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Atom based Government

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posted on May, 12 2009 @ 01:05 PM
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Why? To have a system of government that is based on a system that has worked in the past for billions of years.

The fundamental unit of governance is the Atom. A single person is a hydrogen atom,
and a group of people can be a more complex atom
-- 92 being a uranium atom group, that might radioactively decay into two smaller groups.

An atom has it's own place, direction and is self-sustaining.
The next layer of government is the molecule -- like a county.
After that is the cell -- like a city.
and then an organ -- like a province.
and then the body -- like a nation.

The individual atom sets the laws by which it lives by.
The nation/body can make general recommendations (laws) -- potentially based on common recommendations (laws) which the province/organs have found in common in their sub-groupings/sub-polity.

So this is actually very similar to a republic with the additional feature that a sub-polity can over-ride a law set in place by a super-polity. In some parts of America this already was taking place with medicinal marijuana, where state law was/is overriding federal law by allowing for medicinal marijuana.

So a hydrogen atom can override the law in the jurisdiction of themselves -- they can do whatever they want to themselves. And a group-atom with more members can override laws in the jurisdiction of their group, they can do what they want within the group -- though to pass any law within a group there must be unanimous consensus. Members are allowed to leave a group if they wish.
A county/molecule enforces laws agreed upon by the atoms within it typically in relation to inter-atom relations.

the same concept extends for larger polities -- municipal, provincial, federal.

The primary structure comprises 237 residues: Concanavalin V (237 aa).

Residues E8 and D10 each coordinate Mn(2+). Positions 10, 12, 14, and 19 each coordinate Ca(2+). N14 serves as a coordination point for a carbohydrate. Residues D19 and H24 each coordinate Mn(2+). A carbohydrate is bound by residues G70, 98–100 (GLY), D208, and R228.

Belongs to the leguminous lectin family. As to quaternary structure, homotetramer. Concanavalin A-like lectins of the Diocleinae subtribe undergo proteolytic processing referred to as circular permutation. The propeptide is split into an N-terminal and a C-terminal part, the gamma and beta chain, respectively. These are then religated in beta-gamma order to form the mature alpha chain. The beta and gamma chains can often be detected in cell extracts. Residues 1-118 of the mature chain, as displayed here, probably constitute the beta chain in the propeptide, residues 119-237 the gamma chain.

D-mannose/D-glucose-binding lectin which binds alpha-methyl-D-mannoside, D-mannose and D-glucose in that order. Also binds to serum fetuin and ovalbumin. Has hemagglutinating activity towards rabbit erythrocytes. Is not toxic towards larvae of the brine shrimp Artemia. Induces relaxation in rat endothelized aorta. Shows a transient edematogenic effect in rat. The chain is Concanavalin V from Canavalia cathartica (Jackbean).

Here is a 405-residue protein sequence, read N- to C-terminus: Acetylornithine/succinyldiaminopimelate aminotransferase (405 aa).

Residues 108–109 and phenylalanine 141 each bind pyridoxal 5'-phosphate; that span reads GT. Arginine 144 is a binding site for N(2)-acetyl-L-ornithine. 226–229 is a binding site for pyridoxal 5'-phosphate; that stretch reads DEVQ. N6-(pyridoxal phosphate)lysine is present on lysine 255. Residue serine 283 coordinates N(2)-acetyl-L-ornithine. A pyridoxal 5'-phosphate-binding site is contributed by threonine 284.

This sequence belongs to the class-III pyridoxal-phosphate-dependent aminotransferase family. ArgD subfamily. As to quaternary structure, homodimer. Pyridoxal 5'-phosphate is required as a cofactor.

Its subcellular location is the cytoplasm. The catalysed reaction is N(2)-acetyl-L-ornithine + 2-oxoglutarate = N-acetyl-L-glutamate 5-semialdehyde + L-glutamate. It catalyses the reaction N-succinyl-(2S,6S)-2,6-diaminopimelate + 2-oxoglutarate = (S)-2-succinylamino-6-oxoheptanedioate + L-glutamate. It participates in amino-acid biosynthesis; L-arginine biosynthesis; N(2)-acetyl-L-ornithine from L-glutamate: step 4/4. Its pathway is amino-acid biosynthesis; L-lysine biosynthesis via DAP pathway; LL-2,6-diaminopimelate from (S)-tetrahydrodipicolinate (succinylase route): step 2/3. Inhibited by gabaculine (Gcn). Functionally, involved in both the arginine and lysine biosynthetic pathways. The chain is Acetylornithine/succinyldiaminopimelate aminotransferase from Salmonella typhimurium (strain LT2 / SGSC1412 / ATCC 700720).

This form of government should appease a large majority of people, as they can simply move to a region where the laws are to their liking.
Another advantage is that testing can occur on a small level in a natural way before it is scaled up -- a personal atom law, can become a group atom law, and so on.

Questions and suggestions welcome.
:-)




posted on May, 14 2009 @ 05:01 AM
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reply to post by lowki
 


Your theory is not as crazy as it may sound at first


Your structure appears to reflect the true nature of human beings, coalescing into "social groups" as it does. However, geographic dispersal and localised homogenisation of peoples and cultures in villages, towns and cities, even countries, acts against this process producing an ever-fluxing state of society.

It is a bit like a pan of boiling water. Too much heat and the pan boils over, too little and it remains dormant, never achieving a degree of effervescence.

You have aligned the rules of society with the atoms, but this isn't so far from an illustration of society in that all people align themselves using a general principle of "likeness" - We tend to group ourselves and mix freely with like-minded people.

I like your theory but cannot indicate that it is entirely ground-breaking, it being a pseudo-illustration of what happens naturally in real life anyway. If you were to cast your eyes back to, probably, the pre-war years you would see that lines of delineation were much clear, your atoms were not mixing so much.

Often, people hark back to the social temperament of this time as a "Halcyon" period, regardless of the way that it "boiled over" into an extreme fascist view and subsequently into WWII. It was much easier to understand where you stood since the rules of society were much clearer. This didn't mean that society in itself was any better, just easier to comprehend.

I think that your view is an imaginative and highly commendable approach to the ever growing problem of globalisation and the aforementioned homogenisation of peoples and cultures that is so detrimental to civilisation. It recognises the crux of the issues facing mankind - the balance that produces "latent heat" is currently off the mark, the gas is turned up way too high for humans to cope with and maintain a coherent society.

Perhaps it may be a bit too surreal for others to cope with and understand but I like your thought process and application of analogy.



[edit on 14-5-2009 by SugarCube]



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